Transcontinental Toaster


No major epiphanies or moving observations about the American landscape this time around.  I’m just driving my ass off, trying to get to New York City in time for work.  No time for love Dr. Jones.  Although I’ve driven this route in various parts quite a few times, I’m taking the most direct route from point A to point B.  No meandering trips to buffalo country, scenic byways, or off-roading through the desert.  I wasn’t really looking forward to this one, but I’ve found I’m quite enjoying it.  Its the opposite of my northern journey earlier this year in route and spirit, but a catharsis nonetheless.

I often wonder why I enjoy sitting in my driver seat for 12 hours a day, only my radio and dog to talk to, for days on end.  Plowing through weariness, driving over mountains, through storms, right foot plastered to the gas pedal.  I don’t even really like driving that much.  In a city, the thought of driving 5 minutes to the grocery store sounds like torture.  I hate packing, and really hate planning.  But once my butt is in that seat, the music is turned up, I escape the gridlock and hit the open road, all is seems right.  There used to be the excitement of conquering a continent, but now that I’ve seen it all, I’m honestly pleasantly shocked by how much I still love it.


I prefer driving in the day, obviously nighttime has a disadvantage because by dusk I’ve been driving for a banker’s shift already, but each has their allure.  The mornings are always groggy, but exciting.  After driving in the dark for hours, you wake up in a random town, and its like “tada!” the curtain of darkness is lifted.  Whether its Terre Haute, Tucumcari or Truth or Consequences its always a welcome surprise.  Sometimes a circle of mountains, sometimes a sea of grasslands.  Sometimes a “Hills Have Eyes” town, you never really can’t tell when you pull in the night before.  My morning routine is always pretty much the same.  Drag my ass out of the stiff motel bed, struggle to get my bags and Irie out the door in one trip before check out time, and get my “breakfast off champions” while I fill up the tank.  Banana, maybe some pretzels, and a huge cup of steaming “coffee”.  The shitty gas station coffee is more of a placebo than actual caffeinated goodness, but it does the trick I guess.  I carefully sip the molten stained water for the first hour or so, and listen to talk radio as the cobwebs eventually fall away.  Then the moment comes.  I plug in the iPod, and start playing some tunes.  There is nothing better than watching the movie of country rolling by, with my own personal soundtrack.  Sometimes its a John Ford flic, some times something out of Clerks, but always surprising, ever changing, entrancing.  My first east to west road trip I listened to Herman Hessse’s, Siddhartha, and I heard a quote that resonates with me to this day.  To quote the Buddha, when I’m on a road trip my mantra is; “I can think, I can wait, I can fast”.   Fine, I can’t fast, but I’ve learned to love the thinking and the waiting.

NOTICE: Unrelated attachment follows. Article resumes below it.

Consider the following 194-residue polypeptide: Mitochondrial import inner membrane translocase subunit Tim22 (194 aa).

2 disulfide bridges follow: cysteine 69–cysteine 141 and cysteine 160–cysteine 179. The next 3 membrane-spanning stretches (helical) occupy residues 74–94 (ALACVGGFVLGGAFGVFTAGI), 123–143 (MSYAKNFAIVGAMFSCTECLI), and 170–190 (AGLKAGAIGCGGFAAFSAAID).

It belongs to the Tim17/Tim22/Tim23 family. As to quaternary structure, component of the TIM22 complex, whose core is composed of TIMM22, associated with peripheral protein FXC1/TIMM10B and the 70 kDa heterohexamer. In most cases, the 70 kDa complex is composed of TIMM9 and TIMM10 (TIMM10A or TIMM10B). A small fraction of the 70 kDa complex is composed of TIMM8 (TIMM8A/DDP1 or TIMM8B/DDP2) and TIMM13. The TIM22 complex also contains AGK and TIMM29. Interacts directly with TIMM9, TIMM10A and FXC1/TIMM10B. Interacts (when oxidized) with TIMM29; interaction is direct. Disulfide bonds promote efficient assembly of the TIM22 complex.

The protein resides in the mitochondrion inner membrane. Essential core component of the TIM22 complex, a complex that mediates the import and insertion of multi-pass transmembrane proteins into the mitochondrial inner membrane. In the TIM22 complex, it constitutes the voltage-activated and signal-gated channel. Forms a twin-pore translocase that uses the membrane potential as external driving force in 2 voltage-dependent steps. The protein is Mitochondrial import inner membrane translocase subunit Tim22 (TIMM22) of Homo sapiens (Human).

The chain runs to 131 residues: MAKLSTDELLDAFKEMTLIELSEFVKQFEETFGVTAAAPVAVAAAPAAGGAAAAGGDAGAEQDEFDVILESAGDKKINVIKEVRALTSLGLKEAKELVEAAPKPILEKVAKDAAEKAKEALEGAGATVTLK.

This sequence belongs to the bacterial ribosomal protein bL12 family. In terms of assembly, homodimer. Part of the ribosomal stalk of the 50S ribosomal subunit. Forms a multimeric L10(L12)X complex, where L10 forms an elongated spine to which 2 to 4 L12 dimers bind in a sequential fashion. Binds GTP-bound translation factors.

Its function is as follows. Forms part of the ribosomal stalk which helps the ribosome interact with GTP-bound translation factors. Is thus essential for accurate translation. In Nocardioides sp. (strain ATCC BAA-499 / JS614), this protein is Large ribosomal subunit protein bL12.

At night its a different animal.  Usually there’s been a stunning sunset finale to the “movie” and as the light fades, I start to feel like I’m out of my element.  I’m usually cracked out on Mountain Dew, Subway Veggie Delights, and road madness.  I was all of the above last night, but realized that I enjoy this portion of the trek in its own respect.  I was in New Mexico and into the Texas Panhandle, and again the tunes where good and loud.  I felt like I was in the middle of a dark, endless ocean.  With nothingness in all directions, the lane markers that went out into the forever were my lifeline.  At first I was white knuckle clenched, trying to stay cool as I barreled into the dark void.  Then the ocean metaphor came to my head.  It was like scuba diving at night.  You can only see what’s a few meters in front of you, and who knows what’s lurking in the shadows.  The 16 wheelers where my only nocturnal companions, and I felt like I was swimming with a scattered herd of blue whales.  Every time I saw one of the slow moving giants I was nervous, they seemed unpredictable and alien, but as I timidly skirted past their undercarriage I was calmed by the presence of another life form in the blackness.  As I passed one by one, I felt like they were amused and confused by this little “toaster” trudging through their migratory route.


Tomorrow I’ll be in New York City.  A couple days ago my feet were in the Pacific.  In between, a country went by and I feel like my mental batteries are refreshed.  Just don’t ask me to drive to the grocery store.  Unless its on the other side of the country.


Photos from the drive.  Thanks Tess for the “Toaster” reference.


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